Did anyone bother to let the Dallas Mavericks know that the lockout is over?
In what has arguably become the most lackluster title defense in NBA history, the Mavs have begun the 2011-2012 season lacking focus, passion, pride, and cajones. Their scoring has been inconsistent, interior defense porous, and sense of urgency nonexistent. Even Dirk Nowitzki looks like he is more interested in his next celebratory MLB first pitch instead of his next NBA basketball game. In fact, things got so bad to start the season, that newly acquired Lamar Odom was ejected during their opening game, beckoning the question as to who was more embarrassed: Khloe Kardashian for watching her husband get ejected, or me for regularly watching Khloe Kardashian?
Brace yourselves for a long season Mavs fans, because I can guarantee you one thing: There will be no repeat of 2011.
Losing Tyson Chandler, JJ Barea, and Deshawn Stephenson certainly hurts, but let’s be honest - those 3 guys had career seasons during contract years and became your classic got-hot-at-the-right-time-and-soon-to-be-overpaid role players who will never again perform to the same level that they did during the 2011 playoffs. In fact, it is probably fair to say that even if the Mavs had kept those 3 players as part of their core, they would still fail to repeat for one simple reason: The Mavs are not good enough, and in fact, never really were.
I’ve written about this before and I’ll write is again - the Mavs 2011 season was a fluke, and serves as one of those rare ‘lightning in a bottle’ championships in sports. Why? Because rarely do NBA teams with only one superstar win championships. In fact, over the past 60-plus years, only 4 other teams (’75 Warriors, ’77 Blazers, ’94 Rockets, ’03 Spurs) have ever won a championship with only one superstar, while teams with no superstars have won only twice (’79 Sonics, ’04 Pistons). More importantly, none of the aforementioned teams ever went on to repeat with the same core roster. In sum the Mavs’ 2011 run serves as the exception, not the rule; and while a repeat is possible, it is also very unlikely.
The good news for Mavs fans is that contrary to his public declarations, Mark Cuban clearly understood this. Granted, he still may not understand that he should avoid wearing those ridiculously tight T-shirts, but he certainly understood this. Most importantly though, he understood the limitations of his roster with respect to the future, and as a result, did the right thing by foregoing the 2012 season with the hopes of reloading in 2013. How?
1.) By refraining from overpaying Tyson Chandler (4 years, $58M w/Knicks), Caron Butler (3 years, $24M w/Clippers), J.J Barea (4 years, $19M w/Timberwolves) and Deshawn Stephenson (1 year, $2.5M w/ Nets), and thereby successfully avoiding long-term, cap strapping salary obligations for depreciating assets. Remember folks, while Tyson Chandler may have had a great season in 2011, he is still the same player that was in a contract year and has been historically injury prone. Meanwhile, I am extremely skeptical that a soon-to-be-32-year-old Caron Butler will ever become the player he once was given his 2011 knee injury. JJ Barea is a nice bench player, but completely overpriced at nearly $5M per year, while Deshawn Stephenson will return to his customary role as the 8th man off the bench for the Nets.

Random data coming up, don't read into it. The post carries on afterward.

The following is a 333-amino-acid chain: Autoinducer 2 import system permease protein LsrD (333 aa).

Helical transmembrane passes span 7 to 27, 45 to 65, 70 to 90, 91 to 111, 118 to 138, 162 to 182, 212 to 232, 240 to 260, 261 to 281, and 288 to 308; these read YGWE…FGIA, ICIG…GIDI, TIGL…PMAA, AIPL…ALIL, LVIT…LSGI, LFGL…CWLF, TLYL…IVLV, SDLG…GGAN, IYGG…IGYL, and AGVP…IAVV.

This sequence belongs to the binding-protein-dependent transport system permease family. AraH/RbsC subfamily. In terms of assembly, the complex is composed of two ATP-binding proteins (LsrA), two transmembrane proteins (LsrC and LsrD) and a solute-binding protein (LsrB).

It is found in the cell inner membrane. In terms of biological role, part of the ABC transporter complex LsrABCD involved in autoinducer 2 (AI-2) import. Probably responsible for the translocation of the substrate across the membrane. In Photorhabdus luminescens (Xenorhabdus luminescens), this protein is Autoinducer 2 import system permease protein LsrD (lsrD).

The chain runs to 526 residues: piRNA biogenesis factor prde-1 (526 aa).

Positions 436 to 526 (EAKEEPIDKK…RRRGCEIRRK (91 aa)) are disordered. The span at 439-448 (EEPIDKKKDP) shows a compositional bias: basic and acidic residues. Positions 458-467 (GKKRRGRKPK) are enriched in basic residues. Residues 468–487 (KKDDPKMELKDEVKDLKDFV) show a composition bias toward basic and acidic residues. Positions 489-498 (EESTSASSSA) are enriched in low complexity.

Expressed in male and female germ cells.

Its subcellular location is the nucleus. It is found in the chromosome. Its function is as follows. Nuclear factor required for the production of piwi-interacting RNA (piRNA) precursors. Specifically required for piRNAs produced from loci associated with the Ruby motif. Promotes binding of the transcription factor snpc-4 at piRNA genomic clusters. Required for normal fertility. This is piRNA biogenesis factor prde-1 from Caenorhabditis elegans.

2.) By shrewdly investing in the short-term, expiring contracts of Vince Carter, Lamar Odom, and Delonte West - veterans who have seen brighter days, but still have enough in the tank to help the Mavs remain competitive. The result, when combined with the already expiring contracts of Jason Kidd, Jason Terry, Brian Cardinal, and Ian Mahinmi, is enough cap space to pair Dirk Nowitzki with at least one max player for 2013, and possibly even two if Cuban can figure out a way to unload the contracts of Brendan Haywood and Shawn Marion (they should be able to unload at least one via amnesty).
Below are the Mavericks’ salary cap obligations heading into 2013:
|Total Salary Obligation||
Needless to say, the Mavs’s #1 and #2 free agent targets during the summer will be Dwight Howard and Deron Williams. Odds are that Lakers have now become the favorites to land Howard since the Nets are no longer a viable trade partner after the Brook Lopez injury. Regardless, the Mavs stand the best chance of landing Howard should he decide to forego an extension and become an unrestricted free agent. The Mavs should also still have a good chance of landing Williams since he is originally from Texas and will likely want out of New Jersey should his second best player remain Kris Humphries.
Even if the Mavs strike out with Howard and Williams, they still have an opportunity to obtain a quality free agent such as Steve Nash or perhaps even Kevin Love and/or Russell Westbrook despite their restricted status. Certainly lower odds, but the important thing is that the Mavs have financial flexibility, and a free agent friendly destination given Cuban’s propensity toward overpaying players and lavishing them with first class luxuries.
So don’t fret too much Mavs fan. It’s a gamble, but if the chips fall their way, the Mavs will be in position to offer themselves a rare opportunity that eludes most aging franchises – the chance to rebuild on the fly.
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